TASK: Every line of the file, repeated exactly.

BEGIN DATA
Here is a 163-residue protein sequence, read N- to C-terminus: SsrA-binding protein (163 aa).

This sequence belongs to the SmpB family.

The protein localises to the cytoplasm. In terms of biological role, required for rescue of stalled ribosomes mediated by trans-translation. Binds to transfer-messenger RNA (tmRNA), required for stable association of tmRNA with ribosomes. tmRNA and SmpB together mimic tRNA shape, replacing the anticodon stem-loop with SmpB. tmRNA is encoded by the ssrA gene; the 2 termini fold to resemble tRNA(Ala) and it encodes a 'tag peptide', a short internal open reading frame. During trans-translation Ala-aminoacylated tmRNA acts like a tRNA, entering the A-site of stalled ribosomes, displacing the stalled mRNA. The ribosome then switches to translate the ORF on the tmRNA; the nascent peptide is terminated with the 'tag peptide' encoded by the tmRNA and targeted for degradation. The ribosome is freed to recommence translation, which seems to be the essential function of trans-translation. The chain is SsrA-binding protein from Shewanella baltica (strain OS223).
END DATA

Here is a 163-residue protein sequence, read N- to C-terminus: SsrA-binding protein (163 aa).

This sequence belongs to the SmpB family.

The protein localises to the cytoplasm. In terms of biological role, required for rescue of stalled ribosomes mediated by trans-translation. Binds to transfer-messenger RNA (tmRNA), required for stable association of tmRNA with ribosomes. tmRNA and SmpB together mimic tRNA shape, replacing the anticodon stem-loop with SmpB. tmRNA is encoded by the ssrA gene; the 2 termini fold to resemble tRNA(Ala) and it encodes a 'tag peptide', a short internal open reading frame. During trans-translation Ala-aminoacylated tmRNA acts like a tRNA, entering the A-site of stalled ribosomes, displacing the stalled mRNA. The ribosome then switches to translate the ORF on the tmRNA; the nascent peptide is terminated with the 'tag peptide' encoded by the tmRNA and targeted for degradation. The ribosome is freed to recommence translation, which seems to be the essential function of trans-translation. The chain is SsrA-binding protein from Shewanella baltica (strain OS223).